What’s more, AT&T’s yield has only been higher 8.8% of the time in the past 22 years. This likely means the stock is close to bottom, which creates an even larger margin of safety for investors buying today. This is why I’m strongly recommending AT&T for anyone seeking a source of low-volatility, high-yield income. That is assuming you’re comfortable with the company’s risk profile.

Risks To Consider

While AT&T is a low-risk blue chip, that doesn’t mean the company doesn’t face numerous challenges in the coming years. For one thing, the company’s wire-line business is expected to see negative long-term growth as its legacy land line business continues to deteriorate. Meanwhile, cable companies like Comcast (NASDAQ:CMCSA) have made good strides in recent years in winning market share from AT&T, which is why its broadband subscriber base has been growing at a snail’s pace. Now, ISPs are also going after enterprise customers, which has previously been an area of major strength for AT&T. This only puts more pressure on management to execute well on 5G in order to reverse these trends and win back market share in the company’s internet business.

Next, we can’t forget that the capital-intensive nature of the telecom business means that AT&T’s debt load might act as a competitive disadvantage in future. That’s because the company must continue investing heavily, not just into new 5G infrastructure but into maintaining its existing 4G LTE networks. This is because 5G and 4G are going to have to co-exist for at least a decade before all customers are switched over to the new and superior standard.

Speaking of debt, AT&T’s mountain of bonds, while not yet threatening the dividend, is still going to be the highest in corporate America. This means that it will need to make deleveraging a priority. This means dividend growth lovers are going to be waiting until at least 2022 or 2023 before they can see faster payout growth. And of course, there’s no guarantee that the company will actually increase its dividend faster once its balance sheet is stronger.

After all, CEO Randall Stephenson has shown himself a fan of empire building on an epic scale. That includes highly questionable capital allocation decisions, such as overpaying for DirecTV (a company already in decline at the time), as well as entering the monstrously competitive Mexican wireless market. While AT&T’s subscriber base has been growing quickly in Mexico, America Movil (NYSE:AMX) is the juggernaut in that country with seven times the number of subscribers. It also commands nearly 60% market share in ISP, meaning that AT&T’s ability to leverage its Mexican wireless investment via 5G may prove fruitless.

Another concern I have is that now that the merger approval will kick off a wave of media industry consolidation. Already, Comcast is preparing a hostile all-cash (and debt) bid for Twenty-First Century Fox (NASDAQ:FOXA). Disney (NYSE:DIS) – which is buying Fox – is apparently talking with bankers about borrowing to add a cash component to its all-stock deal to counter the coming Comcast bid. Meanwhile, CBS Corp. (NYSE:CBS) and Viacom (NYSE:VIA) are locked in a complex soap opera, and some analysts expect to eventually see the two companies re-merge (CBS was spun off in 2006).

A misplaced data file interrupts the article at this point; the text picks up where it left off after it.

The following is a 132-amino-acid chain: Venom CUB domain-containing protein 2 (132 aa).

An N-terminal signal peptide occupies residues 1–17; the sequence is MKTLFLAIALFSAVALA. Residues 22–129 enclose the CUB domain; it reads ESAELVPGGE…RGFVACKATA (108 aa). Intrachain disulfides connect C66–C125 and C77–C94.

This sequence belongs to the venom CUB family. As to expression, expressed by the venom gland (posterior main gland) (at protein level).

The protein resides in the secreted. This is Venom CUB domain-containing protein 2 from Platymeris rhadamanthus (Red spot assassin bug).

Then, there’s all manner of smaller but still large media companies that the market is now buzzing are potential takeover candidates, including Lions Gate Entertainment (NYSE:LGF.A), which is shopping itself around to potential buyers. The point is that AT&T’s win in court is expected to set off a media merger mania. And so, in a few years, I wouldn’t be surprised if Stephenson decides he needs to return to the content well with yet another medium-to-large sized deal – one that could end up replacing the debt the company has paid off with fresh loans that make it impossible for AT&T to accelerate its dividend growth beyond the current token 2% annual rate.

Finally, we can’t forget that there is no guarantee that the company will be able to convert the promise of 5G into the kind of growth analysts currently expect. T-Mobile, whether or not it merges with Sprint, is going to remain a fierce competitor – one whose CEO has taken a Jeff Bezos-like approach to winning market share by focusing on the best possible customer experience (including lower costs). This means that T-Mobile, even if swallows Sprint (and thus becomes bigger than AT&T in wireless), might end up maintaining negative pricing pressure, causing AT&T’s ARPU to flatline or even continue drifting lower.

With the company’s wireline business expected to continue declining steadily (and video ARPU drifting lower by 1% per year due to increased streaming), AT&T has a lot of growth headwinds to overcome in order to live up to its full potential. Fortunately, the company’s rock-bottom valuation and sky-high yield means investors buying today are being adequately compensated for these risks.

Bottom Line: Time Warner Merger Means AT&T Has Vastly Improved Long-Term Growth Prospects And Is A Potentially Great Buy Today

Don’t get me wrong, AT&T’s growth challenges are not going to be cured by acquiring Time Warner. However, the successful completion of the merger will provide numerous benefits, both in the short and long term. These include a faster-growing, higher-margin business, important assets to stabilize its video and wireless units, and a growth bridge to the 5G ramp-up (in 2020 and beyond).

And while the dividend growth-boosting effects are likely still far in the future (2022 or 2023), in the meantime you still get paid very handsomely to wait for the company to execute on its long-term growth potential. And even if AT&T ends up executing rather poorly on its growth catalysts, at today’s price investors are unlikely to lose money over time. Rather, they will probably enjoy high, safe, and stable income from this Dividend Aristocrat for the foreseeable future.

Disclosure: I am/we are long T.

I wrote this article myself, and it expresses my own opinions. I am not receiving compensation for it (other than from Seeking Alpha). I have no business relationship with any company whose stock is mentioned in this article.